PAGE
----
What kinds of hobbies do you like to take part in after work and on weekends? (We’re talking about offline activities here — no computers required/allowed!) This is the first in a series of occasional posts where we’ll take a look at how to pick up various hobbies. Today we’re talking about coloring books for adults, an activity that has exploded in the last year or so. You can find coloring books of all kinds at sites like Amazon or stores like Michaels or Jo-Ann Stores — I even saw a small selection at the grocery store the other day. I’ve dabbled in this trend myself; I received a Doctor Who coloring book as a gift a while ago and just took it up a notch by buying Color Quest: Extreme Coloring Challenges from Amazon, a color-by-numbers book in which each mystery picture has teeny-tiny squares or other shapes to fill in. (The picture isn’t revealed until you’re done.)

If neither of those appeals to you, don’t worry — there are many, many options out there for coloring stress relief (or just for fun) — in fact, it’s almost overwhelming. You can find coloring books of mandalas, animals, flowers and landscapes, fashion, abstract designs, tattoos, TV and movies (from Bob’s Burgers to Buffy to Lord of the Rings), lawyersarchitecture, sports, quotes, Internet-famous cats, and anatomy. There are religious coloring books, coloring books of Disney villains and Disney princesses, and several books with titles like Calm the F*ck Down: An Irreverent Adult Coloring Book (which has 800+ reviews). Your favorite website may have even put out its own coloring book, for example, The Oatmeal or Young House Love.

A few books that are highly rated at Amazon are pictured above. From L to R:

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How to Learn a New Language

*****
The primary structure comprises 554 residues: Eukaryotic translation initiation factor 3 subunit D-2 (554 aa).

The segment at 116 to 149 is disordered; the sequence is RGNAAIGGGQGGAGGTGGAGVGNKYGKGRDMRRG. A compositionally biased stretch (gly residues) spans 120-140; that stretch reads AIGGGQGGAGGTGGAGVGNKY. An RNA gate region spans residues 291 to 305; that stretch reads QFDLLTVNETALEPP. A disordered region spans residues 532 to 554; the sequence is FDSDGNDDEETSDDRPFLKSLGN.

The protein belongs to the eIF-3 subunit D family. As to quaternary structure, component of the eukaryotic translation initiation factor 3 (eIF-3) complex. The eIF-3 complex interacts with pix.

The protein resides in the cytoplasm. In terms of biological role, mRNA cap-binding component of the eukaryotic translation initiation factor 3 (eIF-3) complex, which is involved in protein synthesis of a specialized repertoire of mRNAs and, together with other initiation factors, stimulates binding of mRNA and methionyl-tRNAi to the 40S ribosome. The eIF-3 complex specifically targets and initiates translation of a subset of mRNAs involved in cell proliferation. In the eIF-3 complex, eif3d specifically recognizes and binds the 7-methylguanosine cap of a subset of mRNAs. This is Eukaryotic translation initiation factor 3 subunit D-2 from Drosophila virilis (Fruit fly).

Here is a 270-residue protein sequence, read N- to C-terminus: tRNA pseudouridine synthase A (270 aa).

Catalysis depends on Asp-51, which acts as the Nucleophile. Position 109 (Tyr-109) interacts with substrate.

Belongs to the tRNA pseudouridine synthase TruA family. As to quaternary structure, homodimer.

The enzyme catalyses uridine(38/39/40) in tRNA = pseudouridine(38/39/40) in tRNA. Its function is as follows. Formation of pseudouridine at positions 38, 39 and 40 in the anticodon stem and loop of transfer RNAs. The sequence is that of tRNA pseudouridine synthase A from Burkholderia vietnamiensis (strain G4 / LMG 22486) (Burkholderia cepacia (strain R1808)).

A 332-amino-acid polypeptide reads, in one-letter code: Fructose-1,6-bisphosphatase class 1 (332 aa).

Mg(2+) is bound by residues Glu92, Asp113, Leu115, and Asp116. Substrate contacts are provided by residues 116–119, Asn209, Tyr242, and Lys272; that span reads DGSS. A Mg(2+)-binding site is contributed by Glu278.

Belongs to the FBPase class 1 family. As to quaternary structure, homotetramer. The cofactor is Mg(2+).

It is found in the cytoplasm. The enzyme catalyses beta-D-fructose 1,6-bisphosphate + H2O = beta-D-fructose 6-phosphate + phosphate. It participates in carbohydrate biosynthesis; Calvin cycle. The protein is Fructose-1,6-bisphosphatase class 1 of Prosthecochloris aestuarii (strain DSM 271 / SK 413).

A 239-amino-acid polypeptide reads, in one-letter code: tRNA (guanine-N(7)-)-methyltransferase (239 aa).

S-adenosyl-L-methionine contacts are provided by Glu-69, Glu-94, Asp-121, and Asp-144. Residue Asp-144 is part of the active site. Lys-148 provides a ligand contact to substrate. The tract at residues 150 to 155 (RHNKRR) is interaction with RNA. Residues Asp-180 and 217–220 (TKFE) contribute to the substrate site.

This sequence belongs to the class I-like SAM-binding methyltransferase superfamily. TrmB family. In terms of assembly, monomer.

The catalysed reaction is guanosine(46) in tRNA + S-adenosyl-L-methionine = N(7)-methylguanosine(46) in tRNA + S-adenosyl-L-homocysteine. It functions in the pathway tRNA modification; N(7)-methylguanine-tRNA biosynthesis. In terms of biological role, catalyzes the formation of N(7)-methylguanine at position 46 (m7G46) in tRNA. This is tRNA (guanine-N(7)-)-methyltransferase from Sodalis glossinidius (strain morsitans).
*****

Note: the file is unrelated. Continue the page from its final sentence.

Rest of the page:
Learn a New LanguageMaybe one of your new year’s resolutions is to learn a new language, or to re-learn a language you took in school but can’t speak anymore. We’ve listed the three main options for language learning below, but we’d love to hear your specific suggestions in the comments! Have you learned a new language just for fun, or to further your career? What are your best tips, ladies?

  1. Traditional language programs (e.g., Rosetta Stone): You can choose from 25 languages to learn with Rosetta Stone, including Arabic, French, German, Italian, Japanese, Mandarin Chinese, Russian, Spanish, Swahili, and more. Check out a free demo here (after picking a language). You can see the prices here; for example, right now a one-year online subscription is $199, while a two-year subscription is $209, and an instant download of Levels 1-5 is $209. (It looks like these are temporary discounts, by the way.) According to Rosetta Stone’s FAQ page, “It will take about 40-50 hours to complete the content in each level.” Here’s a review from The Economist from a few years ago and one from PC Mag.
    Others: Pimsleur, Fluenz, Speed Learning Languages, Babbel 
  2. Free language tools (e.g., Duolingo): With Duolingo you can choose from 15 languages, including French, German, Italian, Russian, Spanish, and surprisingly, Esperanto. This video (autoplay YouTube) explains that the program — which is free, with no ads — teaches you to read, write, listen, and speak through “bite-size skills that look like games.” You can use Duolingo on your computer or get the app, which has versions for iPhone, Android, and Windows phones. The company also offers online language certification for $20. Here’s a PC Mag review and an Economist review.